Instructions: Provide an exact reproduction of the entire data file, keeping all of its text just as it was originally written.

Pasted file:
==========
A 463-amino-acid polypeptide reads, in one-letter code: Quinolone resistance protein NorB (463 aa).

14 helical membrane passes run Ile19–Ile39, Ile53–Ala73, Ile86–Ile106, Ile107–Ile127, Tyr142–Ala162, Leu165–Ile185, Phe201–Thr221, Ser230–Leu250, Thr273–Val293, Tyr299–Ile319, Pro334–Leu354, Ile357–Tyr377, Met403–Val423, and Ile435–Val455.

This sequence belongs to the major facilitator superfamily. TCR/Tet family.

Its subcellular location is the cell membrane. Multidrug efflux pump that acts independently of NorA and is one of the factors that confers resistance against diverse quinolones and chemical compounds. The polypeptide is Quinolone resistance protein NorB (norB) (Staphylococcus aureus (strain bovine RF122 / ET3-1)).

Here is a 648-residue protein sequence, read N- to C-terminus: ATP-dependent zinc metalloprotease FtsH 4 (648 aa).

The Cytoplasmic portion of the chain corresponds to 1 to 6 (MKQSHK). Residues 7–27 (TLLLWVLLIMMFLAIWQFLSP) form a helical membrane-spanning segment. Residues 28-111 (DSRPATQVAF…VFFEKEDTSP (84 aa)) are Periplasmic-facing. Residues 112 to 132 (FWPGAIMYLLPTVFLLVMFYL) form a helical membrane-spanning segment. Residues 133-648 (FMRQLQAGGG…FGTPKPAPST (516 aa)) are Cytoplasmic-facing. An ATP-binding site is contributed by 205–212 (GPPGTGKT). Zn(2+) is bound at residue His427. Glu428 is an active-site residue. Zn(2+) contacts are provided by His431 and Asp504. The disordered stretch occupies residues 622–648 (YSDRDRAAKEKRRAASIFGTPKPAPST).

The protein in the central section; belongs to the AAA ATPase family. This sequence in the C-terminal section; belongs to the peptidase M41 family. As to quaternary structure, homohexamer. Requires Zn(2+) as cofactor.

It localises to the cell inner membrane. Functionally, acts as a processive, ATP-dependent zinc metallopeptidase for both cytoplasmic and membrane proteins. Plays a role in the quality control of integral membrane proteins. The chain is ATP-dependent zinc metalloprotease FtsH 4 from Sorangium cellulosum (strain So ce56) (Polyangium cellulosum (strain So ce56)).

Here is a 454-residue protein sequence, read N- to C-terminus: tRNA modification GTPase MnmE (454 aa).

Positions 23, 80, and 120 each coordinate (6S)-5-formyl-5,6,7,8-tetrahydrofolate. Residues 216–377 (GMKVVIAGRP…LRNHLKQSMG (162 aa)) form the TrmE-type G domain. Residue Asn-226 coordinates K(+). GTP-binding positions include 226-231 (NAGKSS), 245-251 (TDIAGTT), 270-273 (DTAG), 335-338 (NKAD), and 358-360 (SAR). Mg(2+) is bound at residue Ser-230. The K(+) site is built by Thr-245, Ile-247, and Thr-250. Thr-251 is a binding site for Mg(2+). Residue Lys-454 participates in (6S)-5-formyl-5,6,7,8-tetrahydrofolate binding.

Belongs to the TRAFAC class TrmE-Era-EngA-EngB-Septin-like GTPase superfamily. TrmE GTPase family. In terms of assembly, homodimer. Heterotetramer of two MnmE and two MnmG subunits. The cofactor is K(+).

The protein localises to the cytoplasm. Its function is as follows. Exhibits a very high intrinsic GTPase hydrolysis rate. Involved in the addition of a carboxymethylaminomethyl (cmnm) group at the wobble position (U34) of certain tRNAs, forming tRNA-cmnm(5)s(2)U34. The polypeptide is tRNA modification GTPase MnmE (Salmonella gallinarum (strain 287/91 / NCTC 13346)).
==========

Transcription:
A 463-amino-acid polypeptide reads, in one-letter code: Quinolone resistance protein NorB (463 aa).

14 helical membrane passes run Ile19–Ile39, Ile53–Ala73, Ile86–Ile106, Ile107–Ile127, Tyr142–Ala162, Leu165–Ile185, Phe201–Thr221, Ser230–Leu250, Thr273–Val293, Tyr299–Ile319, Pro334–Leu354, Ile357–Tyr377, Met403–Val423, and Ile435–Val455.

This sequence belongs to the major facilitator superfamily. TCR/Tet family.

Its subcellular location is the cell membrane. Multidrug efflux pump that acts independently of NorA and is one of the factors that confers resistance against diverse quinolones and chemical compounds. The polypeptide is Quinolone resistance protein NorB (norB) (Staphylococcus aureus (strain bovine RF122 / ET3-1)).

Here is a 648-residue protein sequence, read N- to C-terminus: ATP-dependent zinc metalloprotease FtsH 4 (648 aa).

The Cytoplasmic portion of the chain corresponds to 1 to 6 (MKQSHK). Residues 7–27 (TLLLWVLLIMMFLAIWQFLSP) form a helical membrane-spanning segment. Residues 28-111 (DSRPATQVAF…VFFEKEDTSP (84 aa)) are Periplasmic-facing. Residues 112 to 132 (FWPGAIMYLLPTVFLLVMFYL) form a helical membrane-spanning segment. Residues 133-648 (FMRQLQAGGG…FGTPKPAPST (516 aa)) are Cytoplasmic-facing. An ATP-binding site is contributed by 205–212 (GPPGTGKT). Zn(2+) is bound at residue His427. Glu428 is an active-site residue. Zn(2+) contacts are provided by His431 and Asp504. The disordered stretch occupies residues 622–648 (YSDRDRAAKEKRRAASIFGTPKPAPST).

The protein in the central section; belongs to the AAA ATPase family. This sequence in the C-terminal section; belongs to the peptidase M41 family. As to quaternary structure, homohexamer. Requires Zn(2+) as cofactor.

It localises to the cell inner membrane. Functionally, acts as a processive, ATP-dependent zinc metallopeptidase for both cytoplasmic and membrane proteins. Plays a role in the quality control of integral membrane proteins. The chain is ATP-dependent zinc metalloprotease FtsH 4 from Sorangium cellulosum (strain So ce56) (Polyangium cellulosum (strain So ce56)).

Here is a 454-residue protein sequence, read N- to C-terminus: tRNA modification GTPase MnmE (454 aa).

Positions 23, 80, and 120 each coordinate (6S)-5-formyl-5,6,7,8-tetrahydrofolate. Residues 216–377 (GMKVVIAGRP…LRNHLKQSMG (162 aa)) form the TrmE-type G domain. Residue Asn-226 coordinates K(+). GTP-binding positions include 226-231 (NAGKSS), 245-251 (TDIAGTT), 270-273 (DTAG), 335-338 (NKAD), and 358-360 (SAR). Mg(2+) is bound at residue Ser-230. The K(+) site is built by Thr-245, Ile-247, and Thr-250. Thr-251 is a binding site for Mg(2+). Residue Lys-454 participates in (6S)-5-formyl-5,6,7,8-tetrahydrofolate binding.

Belongs to the TRAFAC class TrmE-Era-EngA-EngB-Septin-like GTPase superfamily. TrmE GTPase family. In terms of assembly, homodimer. Heterotetramer of two MnmE and two MnmG subunits. The cofactor is K(+).

The protein localises to the cytoplasm. Its function is as follows. Exhibits a very high intrinsic GTPase hydrolysis rate. Involved in the addition of a carboxymethylaminomethyl (cmnm) group at the wobble position (U34) of certain tRNAs, forming tRNA-cmnm(5)s(2)U34. The polypeptide is tRNA modification GTPase MnmE (Salmonella gallinarum (strain 287/91 / NCTC 13346)).